Sign In

Where To?

Contact TvChix
About TvChix
Mission Statement
Privacy Policy

Home » tvChix Articles » Hormones: Male to Female & Female to Male Hormone Replacement Therapy

Hormone Guide for Transsexuals: Male to Female and Female to Male Hormone Replacement Therapy

There are many different hormones used for hormone replacement therapy. This guide will hopefully break down some of the dizzying complexity. While there is much that your physician can help you with if you ask, educating yourself so that you are prepared will ensure that you ask the right questions.

Some doctors may require a certain amount of time living as your identified gender before prescribing hormones. Be prepared for this and ask around to find a caregiver who will meet your needs and desires.


The androgen group of hormones work to masculinize the body and are also the precursors of the estrogens. The most important androgens to hormone replacement therapy are testosterone and dihydrotestosterone, also known as DHT.

Individuals on the female to male spectrum are most frequently prescribed testosterone. It's primarily available as an injection or a topical cream. The injection form of testosterone has the fastest and most dramatic effects, with the cream form taking longer to make noticeable changes in the body.

A topic DHT cream is occasionally suggested by some surgeons prior to a metoidioplasty, in addition to clitoral pumping. It's believed that this helps enlarge the tissues further so that there is more to work with during surgery.

Individuals on the male to female spectrum who have not had their testes removed are frequently prescribed an androgen blocker, such as spironolactone. Androgen blockers will both prevent androgens from being used by the body as well as promote the conversion of testosterone into estradiol, a form of estrogen.


The estrogen group of hormones work to feminize the body, as well as aiding in the regulation of female reproduction. Estradiol is the most frequent form of estrogen used in hormone replacement therapy.

When taken in pill form, estradiol must first pass through the liver. This can lead to both a strain on the liver as well as the hormone being unpredictably absorbed, as much of it is removed during this processing. This is still the most common form of estradiol available, though it is not ideal.

Estradiol can also be administered in transdermal patches and topical creams, as well as injections. After sex reassignment surgery, some women may be prescribed vaginal suppositories which include estradiol. These more direct methods result in a reliable amount of estradiol being absorbed by the body and are less taxing on the liver.

Individuals on the female to male spectrum are not typically prescribed anything to block estrogens. In most cases, taking testosterone is sufficient for slowing the body's natural production of estrogens.


The progestogen group of hormones are primarily involved in regulating pregnancy and the female reproductive cycle, but they also play a part in regulating the body in both sexes. Progesterone and synthetically created progestins are the most common forms of progestogens used in hormone replacement therapy.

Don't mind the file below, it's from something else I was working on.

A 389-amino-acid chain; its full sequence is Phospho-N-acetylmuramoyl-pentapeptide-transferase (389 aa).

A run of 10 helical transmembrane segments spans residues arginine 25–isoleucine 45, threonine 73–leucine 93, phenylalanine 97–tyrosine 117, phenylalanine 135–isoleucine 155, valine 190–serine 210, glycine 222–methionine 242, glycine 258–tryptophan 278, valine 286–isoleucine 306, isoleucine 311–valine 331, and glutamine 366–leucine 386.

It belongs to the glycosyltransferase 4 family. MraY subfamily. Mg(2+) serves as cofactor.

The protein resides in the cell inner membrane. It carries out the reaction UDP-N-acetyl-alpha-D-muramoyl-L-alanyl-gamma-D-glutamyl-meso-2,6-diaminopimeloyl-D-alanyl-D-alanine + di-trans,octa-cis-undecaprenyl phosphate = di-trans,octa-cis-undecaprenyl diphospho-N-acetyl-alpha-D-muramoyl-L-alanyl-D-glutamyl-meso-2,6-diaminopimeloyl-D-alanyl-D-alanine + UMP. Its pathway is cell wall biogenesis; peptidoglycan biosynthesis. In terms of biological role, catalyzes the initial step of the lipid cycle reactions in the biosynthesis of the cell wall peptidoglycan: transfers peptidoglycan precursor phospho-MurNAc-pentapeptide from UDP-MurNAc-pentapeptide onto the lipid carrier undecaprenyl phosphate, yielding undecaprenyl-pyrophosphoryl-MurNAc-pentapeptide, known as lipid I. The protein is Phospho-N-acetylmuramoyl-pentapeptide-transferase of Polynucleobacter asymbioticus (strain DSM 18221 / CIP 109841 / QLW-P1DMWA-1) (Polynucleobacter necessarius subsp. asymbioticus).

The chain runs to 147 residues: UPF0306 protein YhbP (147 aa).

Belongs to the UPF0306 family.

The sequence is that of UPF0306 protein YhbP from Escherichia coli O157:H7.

Breast tissue requires progesterone and estradiol in order to develop fully, and because of this trans women are sometimes prescribed progesterone or a synthetic progestins during breast growth. Synthetic progestins can be absorbed orally, but has many side-effects and may not be very effective. Bioidentical progesterone is frequently produced from plant derivatives and is available as a topical cream. Side-effects are few and effectiveness is generally reported as greater than that of the progestins.


Sex hormones are potent steroid compounds in the body and while they are very effective at altering secondary sex characteristics, they will change other aspects of the body as well.

Transsexual hormone replacement therapy will often result in sterility. Those who wish to have their own genetic children may want to look into preserving sperm or eggs before they begin. However, sterility does not happen in a perfectly predictable manner and therefore HRT cannot be treated as a form of birth control.

Blood clots, bleeding, and changes in blood pressure are all frequent side-effects. If you have a history of problems with any of these or are going to undergo surgery while on hormones, you will need to inform your physician. Most surgeons will require you to cease taking your hormones for several weeks before any major surgery.

Mood swings and changes in temperament and libido are commonly reported. Trans women often find their libidos dropping or arousal patterns changing, while many trans men typically report a dramatic upswing in sex drive.

Your unique health situation as well as family history will have an impact on what side-effects you may experience. The history of family members of the gender you are transitioning to will be very important in determining what conditions you may find yourself prone to.

These are all things that you should discuss with your doctor before beginning hormones.

Not yet joined the growing tvChix community?

Sign up to tvChix

Sign up now, and chat to thousands of pretty transvestites,
crossdressers, and T-Girls in your area, for FREE!

Click here to Sign up to tvChix!

More Articles from tvChix...


Product Image

Triumph Compliment Underwired

Happy Birthday to gemma1cd (Monday)



Other Sites

15/07/2024 19:23:05